Meet Pleasant Ryan, the most lovably lonely man on YouTube

There is no one quite like Ryan O'Connor on YouTube.

 

Carly Lanning

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Published Jul 10, 2014   Updated May 30, 2021, 11:52 pm CDT

There is no one quite like Ryan O’Connor on YouTube.

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One of the major perks of my job is I get to watch hundreds upon hundreds of YouTube videos a week; I take in tag videos, book reviews, and makeup tutorials like Los Angeles takes in dreams. And over time, I’ve developed a long list of favorite creators but none quite measure up to O’Connor and his character Pleasant Ryan.

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With just the right mix of existential longing, beautiful cinematography, and knitted sweaters, O’Connor’s videos make viewers laugh and reflect every single time.

“It’s just me pretending to be funny,” explains O’Connor of his channel. “We’re trying to be funny, trying to be a filmmaker, and successfully failing at all of those things.”

While O’Connor joined YouTube long before the April 29, 2012, date stamp on his YouTube channel, he decided to delete his previous comedy videos in order to keep the channel consistent with the Pleasant Ryan character—the most lovably lonely man on YouTube.

To sum up the life of Pleasant Ryan (not to be confused with O’Connor himself): His days are spent talking to cacti about love, contemplating death with a stuffed cat, and conducting the most obscure interviews with friends such as Bertie Gilbert and Ben Cook.

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“I never really thought of it as a character until recently people started going, ‘That’s a character, Ryan; that’s not you,’” O’Connor says. “I just thought it was a side of me, but then I realized some of the things are a bit ridiculous. Some people relate to those other spectrums of the extremity of his situation. When he’s lonely, people go, ‘Oh, I’ve been lonely.’”

O’Connor became interested in film after completing his first memorable video, “The Really Random Movie” when he was 10. Though the movie has yet to hit the silver screen—any day now, Ryan!—it inspired him to continue pursuing film, both in school and recreationally. Now 20 years old, O’Connor is set to attend the University of the Creative Arts outside of London.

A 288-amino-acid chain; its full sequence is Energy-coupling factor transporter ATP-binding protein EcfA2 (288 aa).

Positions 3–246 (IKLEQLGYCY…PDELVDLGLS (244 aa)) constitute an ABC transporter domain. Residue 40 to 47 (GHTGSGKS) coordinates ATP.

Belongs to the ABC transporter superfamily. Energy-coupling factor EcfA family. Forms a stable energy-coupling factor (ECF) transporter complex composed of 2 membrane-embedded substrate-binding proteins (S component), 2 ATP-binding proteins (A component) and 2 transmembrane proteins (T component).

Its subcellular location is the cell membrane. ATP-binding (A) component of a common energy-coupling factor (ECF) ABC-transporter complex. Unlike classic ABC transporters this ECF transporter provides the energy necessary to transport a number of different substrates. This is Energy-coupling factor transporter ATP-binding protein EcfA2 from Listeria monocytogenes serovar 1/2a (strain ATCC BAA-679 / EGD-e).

“I don’t really want to go into the film industry,” he says. “I just think I’d just get lost. I’d probably get crushed.”

The statement seems hard to believe, though, especially coming from someone who writes, directs, and produces his own content.

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“I prefer being behind the camera. It’s just a lot easier,” confides O’Connor. “The trouble is I feel like I have to be in my own stuff, so I don’t really get the opportunity to work behind the camera. … It’s not like I don’t want to be in front of the camera—I don’t mind it—but I just prefer being behind. It also depends what I’m doing as well. It’s only really the ‘short film-y’ videos where I would prefer that.”

O’Connor says his creative inspirations come in waves: He spends most days staring at a blank Word doc waiting for the words to hit him.

“For some reason, videos don’t come out very often. I just don’t have an idea. I’ll sit there like a slug waiting for something to hit me,” he explains, his 5’11″ frame rocking back and forth on the floor of his parents’ house. “If I could make a video every week, I would. I just can’t physically think of an idea.”

But O’Connor’s channel is the epitome of quality over quantity: It’s easily apparent that with each video, O’Connor is bringing a higher production value and original style of storytelling to the platform.

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Listening to O’Connor question the principles of age and the culture of YouTube, it’s easy to forget his youth. “20 years old, it’s too old. I thought I was going to stay 19 forever,” O’Connor laments.

But then there are moments, like his proclamations of love for fellow YouTuber Zoella and his constant fidgeting with his side-swept hair, that remind us there is a 20-year-old boy in there somewhere. And that 20-year-old boy is making the landscape of YouTube a little more pleasant—in the most obscure way possible, of course. 

Screengrab via pleasantryan/YouTube

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*First Published: Jul 10, 2014, 9:30 am CDT